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Libya risks inter-region conflict as ex-PM leaves

In this Friday, March 7, 2014 photo made available on Tuesday, March 11 by the Warrior Affairs Commission, Libyan Defense Minister Abdullah al-Thinni addresses soldiers of the Libyan National Army training at an Italian military base in the town of Cassino, about 130 kilometers southeast of the capital Rome. (AP Photo/Warrior Affairs Commission, Stuart Price)

In this Friday, March 7, 2014 photo made available on Tuesday, March 11 by the Warrior Affairs Commission, Libyan Defense Minister Abdullah al-Thinni addresses soldiers of the Libyan National Army training at an Italian military base in the town of Cassino, about 130 kilometers southeast of the capital Rome. (AP Photo/Warrior Affairs Commission, Stuart Price)

TRIPOLI, Libya — The ousted prime minister fled Libya to Europe after parliament voted him out, leaving behind a country that risks being torn apart as the fault line between its eastern and western regions broke open Wednesday to a degree unseen since the 2011 civil war that ousted longtime strongman Moammar Gadhafi.

A western-based militia fighting in the name of parliament has launched an offensive against an autonomy-minded militia in the east that has for months occupied most of Libya’s crucial oil facilities — seizing virtual control of the country’s most vital resource and almost sole source of cash. This past week, it succeeded in exporting a tanker of oil from a port it holds in defiance of the central government.

In response to the offensive other militias in the east are rallying to fight back. Eastern leaders have warned that unless Tripoli backs down they will seek outright independence for their region rather than greater autonomy.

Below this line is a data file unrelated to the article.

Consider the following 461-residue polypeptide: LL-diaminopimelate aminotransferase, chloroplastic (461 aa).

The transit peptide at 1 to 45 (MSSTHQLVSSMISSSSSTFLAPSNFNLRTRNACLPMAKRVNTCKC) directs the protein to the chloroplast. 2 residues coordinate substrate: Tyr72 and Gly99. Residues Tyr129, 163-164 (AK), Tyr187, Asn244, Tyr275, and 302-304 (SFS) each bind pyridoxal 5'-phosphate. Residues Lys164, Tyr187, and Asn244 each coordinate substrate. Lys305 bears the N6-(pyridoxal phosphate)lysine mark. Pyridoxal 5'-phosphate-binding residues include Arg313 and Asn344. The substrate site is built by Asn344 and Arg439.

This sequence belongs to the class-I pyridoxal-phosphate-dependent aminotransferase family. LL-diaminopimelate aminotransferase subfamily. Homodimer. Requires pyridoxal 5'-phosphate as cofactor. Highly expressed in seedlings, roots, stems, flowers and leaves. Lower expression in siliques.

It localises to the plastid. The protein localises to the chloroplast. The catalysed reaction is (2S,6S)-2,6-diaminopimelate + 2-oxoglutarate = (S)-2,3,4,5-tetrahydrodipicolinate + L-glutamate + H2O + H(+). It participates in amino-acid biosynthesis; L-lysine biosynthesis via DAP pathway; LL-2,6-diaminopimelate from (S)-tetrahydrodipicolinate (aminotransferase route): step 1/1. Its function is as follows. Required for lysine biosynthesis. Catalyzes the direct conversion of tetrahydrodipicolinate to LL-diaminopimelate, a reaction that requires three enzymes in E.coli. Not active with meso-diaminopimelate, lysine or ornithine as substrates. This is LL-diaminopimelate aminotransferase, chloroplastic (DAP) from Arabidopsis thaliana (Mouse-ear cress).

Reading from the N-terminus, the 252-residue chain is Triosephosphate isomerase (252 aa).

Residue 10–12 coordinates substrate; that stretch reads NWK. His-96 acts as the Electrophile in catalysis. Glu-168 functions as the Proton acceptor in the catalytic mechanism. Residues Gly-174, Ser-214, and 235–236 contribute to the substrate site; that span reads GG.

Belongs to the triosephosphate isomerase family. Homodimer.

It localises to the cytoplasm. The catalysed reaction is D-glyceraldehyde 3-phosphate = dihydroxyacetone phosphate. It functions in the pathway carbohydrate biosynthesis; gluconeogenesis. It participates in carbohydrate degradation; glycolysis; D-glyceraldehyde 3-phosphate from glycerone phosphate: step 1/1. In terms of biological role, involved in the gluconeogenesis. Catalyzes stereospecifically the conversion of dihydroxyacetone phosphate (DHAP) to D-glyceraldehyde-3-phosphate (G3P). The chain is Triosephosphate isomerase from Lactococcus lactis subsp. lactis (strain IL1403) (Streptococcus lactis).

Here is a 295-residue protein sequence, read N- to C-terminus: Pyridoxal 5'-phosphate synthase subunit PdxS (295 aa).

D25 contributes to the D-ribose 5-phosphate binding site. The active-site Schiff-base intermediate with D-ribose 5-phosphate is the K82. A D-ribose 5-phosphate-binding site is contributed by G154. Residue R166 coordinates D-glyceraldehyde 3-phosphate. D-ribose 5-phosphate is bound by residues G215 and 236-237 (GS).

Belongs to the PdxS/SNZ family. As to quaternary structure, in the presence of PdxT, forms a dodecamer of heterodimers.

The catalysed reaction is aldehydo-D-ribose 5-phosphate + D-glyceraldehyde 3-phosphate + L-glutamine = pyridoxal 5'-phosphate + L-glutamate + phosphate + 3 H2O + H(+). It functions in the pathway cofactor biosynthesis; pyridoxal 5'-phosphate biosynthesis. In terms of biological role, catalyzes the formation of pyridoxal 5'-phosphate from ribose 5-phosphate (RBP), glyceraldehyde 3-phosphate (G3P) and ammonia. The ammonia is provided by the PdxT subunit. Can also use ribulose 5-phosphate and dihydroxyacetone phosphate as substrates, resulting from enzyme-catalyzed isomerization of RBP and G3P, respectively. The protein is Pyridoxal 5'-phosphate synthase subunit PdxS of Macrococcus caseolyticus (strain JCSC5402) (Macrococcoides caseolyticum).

The success by the Islamist-leaning parliament in voting out secular figure Ali Zidan as prime minister on Tuesday has sparked fears among their opponents of a power grab by the Islamists — tensions that also could translate into militia clashes. After the vote, Islamist-allied militias demanded rival militias leave the capital, Tripoli. Instead, some anti-Islamist militias beefed up their positions in the city with armored vehicles mounted with heavy machine guns and anti-aircraft guns.

In a statement, Islamist parliament chief Nouri Abu Sahmein said parliament had agreed to give the eastern militia, known as the Cyrenaica Defense Force, two weeks to end its occupation of the oil facilities.

After his removal, Zidan left the country, despite a travel ban announced by the general prosecutor, who said he could face an investigation into corruption allegations.

His defense minister, Abdullah al-Thinni, was named interim prime minister, though he is seen by many Libyans as part of the failure to resolve the oil ports crisis.

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